As cyber attacks inflict increasing damage on organizations of all kinds across every sector of the economy, it has become critical for cybersecurity programs to evolve. Gone are the days of rudimentary intrusion detection systems and retroactive damage control following a security breach. To be truly effective in the 21st century, cybersecurity systems must be proactive about continuously monitoring potential threats, testing and fine-tuning response protocols, and learning h ow to coordinate and communicate before, during, and after a security breach.
The best-practices approach to achieving these goals is an incident response plan (IRP), a comprehensive plan that guides the work of cybersecurity teams in protecting against threats and mitigating damage. The National Institute of Standards and Technology (NIST) has created a general blueprint to help organizations develop a cybersecurity IRP that meets NIST standards. NIST offers detailed advice, templates, and checklists to help guide an organization’s full response to security threats and breaches; it has become the standard for government agencies and the contractors that do business with them. Let’s explore the seven reasons you need to develop an NIST-compliant cybersecurity IRP:
1.You need clear performance objectives:
A properly developed IRP will contain a series of protocols and checklists for managing containment, eradication, and recovery during any cybersecurity incident, as well as proactive updates and continuous process improvement. But all of this procedural guidance is only effective when it’s organized around clear performance objectives. Thus, you should develop a mission statement, strategies, and goals for your IRP. You also should develop the performance metrics that you’ll use to measure and evaluate how effectively the organization is able to carry out its duties.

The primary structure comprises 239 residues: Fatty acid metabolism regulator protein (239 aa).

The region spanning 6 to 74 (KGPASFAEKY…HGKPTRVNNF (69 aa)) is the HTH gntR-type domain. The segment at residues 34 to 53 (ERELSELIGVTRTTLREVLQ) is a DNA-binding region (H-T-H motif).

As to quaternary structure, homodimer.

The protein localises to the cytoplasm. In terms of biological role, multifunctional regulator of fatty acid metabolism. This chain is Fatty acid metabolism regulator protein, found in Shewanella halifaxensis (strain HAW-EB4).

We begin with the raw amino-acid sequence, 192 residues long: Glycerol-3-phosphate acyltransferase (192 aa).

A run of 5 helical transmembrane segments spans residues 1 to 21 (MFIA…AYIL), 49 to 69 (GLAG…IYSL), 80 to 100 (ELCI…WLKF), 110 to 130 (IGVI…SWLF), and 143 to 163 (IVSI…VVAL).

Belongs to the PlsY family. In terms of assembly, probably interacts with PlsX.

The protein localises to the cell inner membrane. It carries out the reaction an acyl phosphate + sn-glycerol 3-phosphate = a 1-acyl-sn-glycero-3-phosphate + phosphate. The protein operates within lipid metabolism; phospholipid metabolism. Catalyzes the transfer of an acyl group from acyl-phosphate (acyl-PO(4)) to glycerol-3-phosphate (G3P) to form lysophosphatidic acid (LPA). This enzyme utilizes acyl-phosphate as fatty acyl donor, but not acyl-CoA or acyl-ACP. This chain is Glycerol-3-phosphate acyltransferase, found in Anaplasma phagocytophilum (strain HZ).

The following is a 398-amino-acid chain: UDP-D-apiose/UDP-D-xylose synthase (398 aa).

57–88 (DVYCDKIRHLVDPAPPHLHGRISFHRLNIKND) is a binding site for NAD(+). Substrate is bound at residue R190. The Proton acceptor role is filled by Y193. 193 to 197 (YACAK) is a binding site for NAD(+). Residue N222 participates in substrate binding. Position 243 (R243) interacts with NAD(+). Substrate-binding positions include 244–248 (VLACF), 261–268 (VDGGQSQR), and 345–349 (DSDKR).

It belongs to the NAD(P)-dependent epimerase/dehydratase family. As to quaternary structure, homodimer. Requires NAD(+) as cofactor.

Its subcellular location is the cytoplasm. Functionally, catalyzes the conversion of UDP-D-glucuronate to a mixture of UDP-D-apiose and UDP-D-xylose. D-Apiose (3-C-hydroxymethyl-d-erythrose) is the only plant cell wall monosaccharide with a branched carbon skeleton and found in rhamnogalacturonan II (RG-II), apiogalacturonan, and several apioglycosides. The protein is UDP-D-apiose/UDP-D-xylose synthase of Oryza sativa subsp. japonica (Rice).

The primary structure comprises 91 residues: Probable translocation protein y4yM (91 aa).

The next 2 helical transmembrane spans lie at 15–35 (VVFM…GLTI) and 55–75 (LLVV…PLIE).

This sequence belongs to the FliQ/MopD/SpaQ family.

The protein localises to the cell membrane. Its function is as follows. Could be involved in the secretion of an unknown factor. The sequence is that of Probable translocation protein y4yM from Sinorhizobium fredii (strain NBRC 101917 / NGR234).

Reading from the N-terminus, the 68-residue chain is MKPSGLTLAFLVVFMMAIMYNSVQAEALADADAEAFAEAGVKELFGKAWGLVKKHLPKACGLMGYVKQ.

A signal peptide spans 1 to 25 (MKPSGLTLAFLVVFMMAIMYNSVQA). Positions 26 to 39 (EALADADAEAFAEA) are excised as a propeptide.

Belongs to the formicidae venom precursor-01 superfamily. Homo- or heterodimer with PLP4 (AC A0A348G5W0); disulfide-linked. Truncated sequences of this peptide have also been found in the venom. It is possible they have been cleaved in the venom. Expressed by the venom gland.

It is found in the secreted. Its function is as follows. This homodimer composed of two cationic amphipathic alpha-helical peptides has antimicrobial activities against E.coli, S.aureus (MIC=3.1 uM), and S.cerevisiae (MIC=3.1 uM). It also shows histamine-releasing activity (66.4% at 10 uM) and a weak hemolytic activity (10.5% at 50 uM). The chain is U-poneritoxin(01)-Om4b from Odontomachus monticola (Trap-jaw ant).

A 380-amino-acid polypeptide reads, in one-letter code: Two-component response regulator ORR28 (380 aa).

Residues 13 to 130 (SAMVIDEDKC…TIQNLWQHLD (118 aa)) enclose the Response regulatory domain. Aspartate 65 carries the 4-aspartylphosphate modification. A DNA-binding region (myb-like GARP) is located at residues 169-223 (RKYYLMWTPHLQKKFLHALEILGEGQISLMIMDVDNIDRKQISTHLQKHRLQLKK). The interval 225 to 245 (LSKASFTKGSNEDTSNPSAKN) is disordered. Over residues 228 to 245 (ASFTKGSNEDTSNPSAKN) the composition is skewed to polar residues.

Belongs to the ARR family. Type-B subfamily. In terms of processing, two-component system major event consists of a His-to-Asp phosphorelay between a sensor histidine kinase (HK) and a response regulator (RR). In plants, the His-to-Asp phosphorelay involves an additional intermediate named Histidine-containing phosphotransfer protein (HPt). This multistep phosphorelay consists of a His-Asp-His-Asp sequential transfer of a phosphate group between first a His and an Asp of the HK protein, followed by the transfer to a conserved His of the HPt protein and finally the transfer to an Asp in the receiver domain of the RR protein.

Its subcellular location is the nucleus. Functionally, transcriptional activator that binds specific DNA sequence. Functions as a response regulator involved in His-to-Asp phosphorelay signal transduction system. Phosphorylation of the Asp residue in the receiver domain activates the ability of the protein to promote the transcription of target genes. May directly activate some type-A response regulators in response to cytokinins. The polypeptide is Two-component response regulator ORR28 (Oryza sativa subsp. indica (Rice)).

2.You need methodical, clearly articulated steps:
Without structure, cybersecurity teams tend to develop their own methodologies and tracking systems for monitoring threats. These ad-hoc approaches tend to be incomplete and can create dangerous security gaps, especially as cybersecurity personnel are replaced over time. Thus, a NIST-compliant IRP follows methodical, clearly articulated steps that will provide consistency and complete documentation. The best way for cybersecurity teams to get better at their jobs is to continuously examine and reevaluate past performance.
3.You need real-world operationalization:
One of the biggest mistakes that organizations make is to design a cybersecurity IRP so complex and immaterial that it’s not consistently operationalized. The best IRPs are embedded into the very fabric of the organization, so everyone who is touched by the IRP understands and is consistently contributing to its execution. NIST-compliant IRP documentation should be widely distributed and easily accessible, and training and outreach programs must be focused on allowing it to permeate fully into the organizational culture and across divisions and departments. Finally, it’s crucial that there are processes to ensure the IRP never becomes out of date or lacks relevance to any situation.